Eleven Contemporary Kitchen in the Strip District. Owned by the big Burrito Group of Pittsburgh

Legume just celebrated its 10th anniversary. Their first location was in Regent Square; now they have a bigger space in Oakland. Legume shares a bar with Butterjoint, one of the city’s most meticulously-crafted bar programs. Soon, next door, they’ll open Pie for Breakfast, a made-from-scratch classic American diner focused on breakfast. Chef Trevett Hooper’s Craig Street mini-empire is perhaps the most delicious stretch of road anywhere in Pittsburgh. If it someday grows to devour Oakland entirely, that would be just fine.

Kaya, Strip District. Photo courtesy of big Burrito Restaurant Group.

3. Kaya, Strip District

Caribbean cuisine rarely seems to stick in Pittsburgh for reasons that remain unclear (we could really use a Cuban spot, for example). Maybe it’s just that Kaya has had it locked down for so long—since 1995—that only the occasional out-of-the-way Jamaican joint has the juice to even try. Kaya manages to keep the menu fresh, with a few standard exceptions, like the Cuban sandwich, Conch Fritters, etc. When the whole Caribbean ocean is your oyster, you’ve got a lot to work with.

lidia's pittsburgh interior
Lidia’s. Photo by Tom O’Connor.
Lidia’s. Photo by Tom O’Connor.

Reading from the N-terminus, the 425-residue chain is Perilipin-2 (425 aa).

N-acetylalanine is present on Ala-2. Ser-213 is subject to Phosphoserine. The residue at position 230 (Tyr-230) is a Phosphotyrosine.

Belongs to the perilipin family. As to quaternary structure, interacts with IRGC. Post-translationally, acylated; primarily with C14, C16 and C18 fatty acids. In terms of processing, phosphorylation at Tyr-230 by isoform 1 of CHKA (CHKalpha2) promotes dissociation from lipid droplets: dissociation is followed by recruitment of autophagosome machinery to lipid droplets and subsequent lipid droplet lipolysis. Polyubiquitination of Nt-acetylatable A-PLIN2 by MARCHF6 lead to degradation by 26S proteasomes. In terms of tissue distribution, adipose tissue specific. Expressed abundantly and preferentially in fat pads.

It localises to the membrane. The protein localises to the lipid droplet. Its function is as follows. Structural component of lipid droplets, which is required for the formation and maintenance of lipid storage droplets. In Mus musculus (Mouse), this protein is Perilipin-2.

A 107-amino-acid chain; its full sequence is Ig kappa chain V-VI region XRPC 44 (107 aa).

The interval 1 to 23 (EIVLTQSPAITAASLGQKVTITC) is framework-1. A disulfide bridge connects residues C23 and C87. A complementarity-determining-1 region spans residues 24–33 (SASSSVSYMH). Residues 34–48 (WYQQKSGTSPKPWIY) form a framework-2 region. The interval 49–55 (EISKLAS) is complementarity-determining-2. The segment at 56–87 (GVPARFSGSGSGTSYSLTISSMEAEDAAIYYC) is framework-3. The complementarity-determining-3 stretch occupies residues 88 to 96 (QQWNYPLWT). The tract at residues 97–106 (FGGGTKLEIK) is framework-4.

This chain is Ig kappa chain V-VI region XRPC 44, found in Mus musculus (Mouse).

2. Lidia’s Pittsburgh, Strip District

In 2001, back when just about nobody outside the city took Pittsburgh dining seriously, cookbook author and famous TV chef Lidia Bastianich opened Lidia’s in the Strip. No, she’s not there most of the time, (though she does visit), but her affection for Northern Italian cooking is expressed amply through loving renditions of classic dishes like Frico, Osso Bucco and Zuppa di Pesce. They’ll also bring pastas to your table, so you can see and smell and pick out whatever looks best, which seems like a great (if labor-intensive) idea. They still have a great wine selection, arrayed attractively on a backlit wall. Recently, Lidia’s got a major remodel, enclosing the kitchen and emphasizing a white marble bar. It’s still got one of the best brunches in town, and remains a great choice for a big group of people.

Max’s Allegheny Tavern. Photo by Tom O’Connor.
Max’s Allegheny Tavern. Photo by Tom O’Connor.

1. Max’s Allegheny Tavern, Deutschtown

The undisputed champion. It’s been a bar and/or hotel for more than 100 years, taking its present form (which looks turn-of-the-19th-century) in 1977. This is the opposite of cutting-edge cuisine, but can anything really top the immortal combination of German beer, cheese and tubular meats? Expect the best; order the wurst—Weisswurst (mild veal sausage), Knackwurst (beef), Bratwurst (veal and pork sausage). Get the amazing deep-fried Bavarian stuffed pretzels and you can practically roll yourself home.

Michael Machosky is a writer and journalist with 18 years of experience writing about everything from development news, food and film to art, travel, books and music. He lives in Greenfield with his wife, Shaunna, and 10-year old son.